La Piojera: Santiago's Famous Fleahouse

One of the most famous cantinas in Santiago, La Piojera combines the best of Chilean culture with lots and lots of alcohol.

Photo by Ana Topoleanu
Photo by Ana Topoleanu

Former Chilean President Arturo Alessandri first coined “La Piojera” in 1922, when he was invited to visit the bar by the owner but quickly left after claiming that he had been taken to a place full of fleas. When he walked into the place, full of working-class men, he exclaimed, “What is this place, a flea house?” Thus the name "La Piojera" (where fleas live) was born.

Photo by Ana Topoleanu
Photo by Ana Topoleanu

The bar was bought by Don Carlos Benedetti Pini in 1916 and still belongs to the same family, after being saved from developers by protests from its loyal clientele (including presidents and poets). The significance of this locale can be seen on its graffiti-covered walls, which leaves you in awe of the cultural ambience rather than aesthetics at this cramped, loud drinking paradise.

For some traditional Chilean drinking, go for a terremoto ("earthquake"), a dangerous, x-rated ice cream float of Pipeño (a sweet fermented wine), pineapple ice cream and a mystery black liquor, all served in a glass. Take note: terremotos go straight to your head. While they go down smooth, they carry the name "terremoto" for a reason. It is the best bang for the buck at a whopping CP$ 1,600 (US$ 3).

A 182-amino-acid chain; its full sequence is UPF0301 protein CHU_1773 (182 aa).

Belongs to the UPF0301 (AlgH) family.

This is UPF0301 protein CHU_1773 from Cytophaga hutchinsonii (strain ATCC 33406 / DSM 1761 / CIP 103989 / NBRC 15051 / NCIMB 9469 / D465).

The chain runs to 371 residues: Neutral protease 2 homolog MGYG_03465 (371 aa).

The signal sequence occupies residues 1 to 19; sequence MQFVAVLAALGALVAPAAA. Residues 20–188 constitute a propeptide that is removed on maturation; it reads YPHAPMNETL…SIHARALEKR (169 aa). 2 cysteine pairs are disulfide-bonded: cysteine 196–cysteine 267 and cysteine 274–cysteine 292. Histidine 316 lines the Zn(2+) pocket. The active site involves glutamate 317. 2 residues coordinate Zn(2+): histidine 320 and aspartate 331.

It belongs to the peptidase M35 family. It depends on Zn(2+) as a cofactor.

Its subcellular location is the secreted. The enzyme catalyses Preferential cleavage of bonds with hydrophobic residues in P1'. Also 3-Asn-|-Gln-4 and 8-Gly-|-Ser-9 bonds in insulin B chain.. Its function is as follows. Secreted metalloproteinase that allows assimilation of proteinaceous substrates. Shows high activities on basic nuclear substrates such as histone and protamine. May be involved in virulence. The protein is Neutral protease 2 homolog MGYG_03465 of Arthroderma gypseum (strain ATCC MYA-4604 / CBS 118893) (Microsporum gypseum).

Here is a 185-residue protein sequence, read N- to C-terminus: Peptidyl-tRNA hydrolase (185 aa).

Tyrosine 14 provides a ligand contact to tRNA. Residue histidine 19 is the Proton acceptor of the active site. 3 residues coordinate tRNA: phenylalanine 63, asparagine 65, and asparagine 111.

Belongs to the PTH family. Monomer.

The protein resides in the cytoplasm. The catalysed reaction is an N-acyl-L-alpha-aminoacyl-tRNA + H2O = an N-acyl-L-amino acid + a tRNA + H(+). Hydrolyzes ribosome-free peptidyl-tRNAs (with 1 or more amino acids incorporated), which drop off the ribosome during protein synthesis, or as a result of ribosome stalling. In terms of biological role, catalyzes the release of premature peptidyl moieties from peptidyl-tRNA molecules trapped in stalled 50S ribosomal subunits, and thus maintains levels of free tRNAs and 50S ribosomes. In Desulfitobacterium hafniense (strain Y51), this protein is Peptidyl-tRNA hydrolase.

If you still feel up for more drinking after a terremoto, try a replica ("aftershock"). This second round is filled with all the terremoto goodness but at half the dosage.

Photo by Ana Topoleanu
Photo by Ana Topoleanu

Some other house specialties are Pipeño from Chillan, Chicha (sweet wine) from Villa Alegre and San Javier and Cola de Mono ("monkey's tail," a mixture of milk, coffee and liquor). While this place is known for its drinking, La Piojera also has a diverse menu of Chile’s greatest home-cooked hits, from pastel de choclo (a delicious casserole cooked in terracotta dishes) to humitas (similar to tomales in Mexico).

While downing a fresh terremoto, listen closely to the entertaining sounds of the guitar and accordion duet. You will get a good laugh out of musicians, who sing traditional Chilean drinking hymns about animalitos and carne crudo.

To get to La Piojera, go to Metro Puente Cal y Canto on Line 2 (Yellow Line). The bar is straight ahead when exiting closest to Mercado Central.

La Piojera
Aillavilú Nº 1030

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